Taking the 8 March 2008 Event as an example, we investigate the PCB and its dynamics during substorm events. The PCB locations are directly determined from the simulation data used previously by Wang et al. . We take advantage of DMSP particle observations to determine the PCB satellite crossings, and then present the comparison of PCB locations between the PPMLR-MHD results and DMSP measurements. During this event, we find good agreements between the MHD modeling results and observations.
Based on the MHD simulations and DMSP observations, we analyze the evolution of PCB during this event as well. The polar cap is found to expand when the IMF becomes southward since the low-latitude dayside reconnection creates new open magnetic flux. Meanwhile, more solar wind energy flow into and store in the magnetosphere with the decreasing SML index. After the substorm expansion onset, the polar cap contracts for a while due to the explosive increase of nightside reconnection. When the IMF turns northward, the polar cap contracts continuously because the low-latitude dayside reconnection ceases and no more open magnetic flux are produced, and the storage energy in the magnetosphere releases with the increasing SML index.
Although the DMSP satellite has a very limited number of crossings, we can still identify the typical changing features of PCB during this substorm event. The MHD simulation reproduces the features from observations quite well. Results shown in this study illustrate the accuracy with which an MHD simulation can be used to model the magnetosphere-ionosphere system and present the evolution of PCB even during complex substorm sequences.
Data Availability Statement
All the simulation data used in this study are available by emailing the authors (CW:email@example.com JW:firstname.lastname@example.org). The SML index was obtained from the website at http://supermag.jhuapl.edu/indices/. The OMNI data were generated by J. H. King and N. Papitashivilli and obtained from http://cdaweb.gsfc.nasa.gov/. The DMSP particle detectors were designed and calibrated by Dave Hardy, Fred Rich, and colleagues of AFRL, and data were provided via Applied Physics Laboratory at the Johns Hopkins University (JHU/APL) (http://sd-www.jhuapl.edu/Aurora/spectrogram/index.html).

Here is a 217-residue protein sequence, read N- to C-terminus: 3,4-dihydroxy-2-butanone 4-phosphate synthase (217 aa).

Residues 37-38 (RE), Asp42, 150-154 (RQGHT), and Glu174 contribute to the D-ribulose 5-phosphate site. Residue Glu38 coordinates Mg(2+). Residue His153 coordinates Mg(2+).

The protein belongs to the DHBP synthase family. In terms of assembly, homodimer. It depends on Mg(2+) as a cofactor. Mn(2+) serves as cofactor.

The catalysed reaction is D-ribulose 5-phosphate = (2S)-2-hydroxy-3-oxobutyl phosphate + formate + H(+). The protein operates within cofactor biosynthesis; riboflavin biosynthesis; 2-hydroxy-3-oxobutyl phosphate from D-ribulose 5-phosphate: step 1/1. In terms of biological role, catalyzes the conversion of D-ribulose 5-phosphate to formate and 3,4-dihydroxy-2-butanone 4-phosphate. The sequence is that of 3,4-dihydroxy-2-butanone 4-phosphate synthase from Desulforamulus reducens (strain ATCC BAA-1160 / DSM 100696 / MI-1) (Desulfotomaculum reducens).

CW analyzing results and writing the whole paper; JW, HL, JZ, BT simulating the substorm case and analyzing the simulation results; RL analyzing the DMSP data.
This work was supported by the NNSFC grants 41731070, 41574159, 41404123, 41774155, CAS grants QYZDJ-SSW-JSC028, XDA15052500, and in part by the Specialized Research Fund for State Key Laboratories of China.
Conflict of Interest Statement
The authors declare that the research was conducted in the absence of any commercial or financial relationships that could be construed as a potential conflict of interest.
The authors would like to acknowledge Prof. Youqiu Hu for his information on the PPMLR-MHD simulation code, by which the simulation data used in this study were calculated.
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Keywords: polar cap boundary, MHD simulation, substorm, DMSP observations, magnetic reconnection, open magnetic flux
Citation: Wang C, Wang J, Lopez R, Li H, Zhang J and Tang B (2018) Determination of Polar Cap Boundary for the Substorm Event of 8 March 2008. Front. Phys. 6:50. doi: 10.3389/fphy.2018.00050
Received: 25 February 2018; Accepted: 09 May 2018;
Published: 28 May 2018.
Edited by:Hermann Lühr, Helmholtz-Zentrum Potsdam Deutsches Geoforschungszentrum (GFZ), Germany
Reviewed by:Alexei V. Dmitriev, National Central University, Taiwan
Arnaud Masson, European Space Astronomy Centre (ESAC), Spain
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*Correspondence: Chi Wang, email@example.com